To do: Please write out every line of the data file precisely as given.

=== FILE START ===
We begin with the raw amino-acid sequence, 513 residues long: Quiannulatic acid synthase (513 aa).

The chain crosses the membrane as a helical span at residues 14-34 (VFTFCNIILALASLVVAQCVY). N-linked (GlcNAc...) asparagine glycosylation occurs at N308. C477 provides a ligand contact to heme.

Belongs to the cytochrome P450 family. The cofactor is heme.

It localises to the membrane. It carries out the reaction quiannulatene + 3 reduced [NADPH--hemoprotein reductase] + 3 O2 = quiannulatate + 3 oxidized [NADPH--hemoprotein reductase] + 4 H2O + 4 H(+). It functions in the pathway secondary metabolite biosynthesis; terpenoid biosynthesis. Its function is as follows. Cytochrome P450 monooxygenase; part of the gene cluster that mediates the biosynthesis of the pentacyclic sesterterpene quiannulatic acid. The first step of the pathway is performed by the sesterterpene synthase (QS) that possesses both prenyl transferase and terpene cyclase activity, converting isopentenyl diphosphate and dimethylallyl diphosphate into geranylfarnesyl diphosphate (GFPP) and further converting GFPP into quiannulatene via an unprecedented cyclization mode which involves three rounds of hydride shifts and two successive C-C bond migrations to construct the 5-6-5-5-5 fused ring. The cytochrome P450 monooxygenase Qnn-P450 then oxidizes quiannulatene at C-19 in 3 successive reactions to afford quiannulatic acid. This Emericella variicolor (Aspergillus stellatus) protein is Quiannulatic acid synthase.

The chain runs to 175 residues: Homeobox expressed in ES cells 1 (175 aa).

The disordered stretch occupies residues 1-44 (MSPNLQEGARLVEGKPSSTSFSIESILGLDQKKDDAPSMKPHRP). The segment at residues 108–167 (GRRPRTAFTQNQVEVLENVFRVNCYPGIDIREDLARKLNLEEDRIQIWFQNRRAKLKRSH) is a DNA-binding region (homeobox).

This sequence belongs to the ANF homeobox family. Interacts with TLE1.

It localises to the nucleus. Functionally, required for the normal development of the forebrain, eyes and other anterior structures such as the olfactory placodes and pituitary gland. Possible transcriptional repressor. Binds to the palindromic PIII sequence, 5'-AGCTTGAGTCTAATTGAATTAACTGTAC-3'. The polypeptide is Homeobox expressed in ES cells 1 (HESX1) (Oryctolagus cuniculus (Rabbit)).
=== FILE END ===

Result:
We begin with the raw amino-acid sequence, 513 residues long: Quiannulatic acid synthase (513 aa).

The chain crosses the membrane as a helical span at residues 14-34 (VFTFCNIILALASLVVAQCVY). N-linked (GlcNAc...) asparagine glycosylation occurs at N308. C477 provides a ligand contact to heme.

Belongs to the cytochrome P450 family. The cofactor is heme.

It localises to the membrane. It carries out the reaction quiannulatene + 3 reduced [NADPH--hemoprotein reductase] + 3 O2 = quiannulatate + 3 oxidized [NADPH--hemoprotein reductase] + 4 H2O + 4 H(+). It functions in the pathway secondary metabolite biosynthesis; terpenoid biosynthesis. Its function is as follows. Cytochrome P450 monooxygenase; part of the gene cluster that mediates the biosynthesis of the pentacyclic sesterterpene quiannulatic acid. The first step of the pathway is performed by the sesterterpene synthase (QS) that possesses both prenyl transferase and terpene cyclase activity, converting isopentenyl diphosphate and dimethylallyl diphosphate into geranylfarnesyl diphosphate (GFPP) and further converting GFPP into quiannulatene via an unprecedented cyclization mode which involves three rounds of hydride shifts and two successive C-C bond migrations to construct the 5-6-5-5-5 fused ring. The cytochrome P450 monooxygenase Qnn-P450 then oxidizes quiannulatene at C-19 in 3 successive reactions to afford quiannulatic acid. This Emericella variicolor (Aspergillus stellatus) protein is Quiannulatic acid synthase.

The chain runs to 175 residues: Homeobox expressed in ES cells 1 (175 aa).

The disordered stretch occupies residues 1-44 (MSPNLQEGARLVEGKPSSTSFSIESILGLDQKKDDAPSMKPHRP). The segment at residues 108–167 (GRRPRTAFTQNQVEVLENVFRVNCYPGIDIREDLARKLNLEEDRIQIWFQNRRAKLKRSH) is a DNA-binding region (homeobox).

This sequence belongs to the ANF homeobox family. Interacts with TLE1.

It localises to the nucleus. Functionally, required for the normal development of the forebrain, eyes and other anterior structures such as the olfactory placodes and pituitary gland. Possible transcriptional repressor. Binds to the palindromic PIII sequence, 5'-AGCTTGAGTCTAATTGAATTAACTGTAC-3'. The polypeptide is Homeobox expressed in ES cells 1 (HESX1) (Oryctolagus cuniculus (Rabbit)).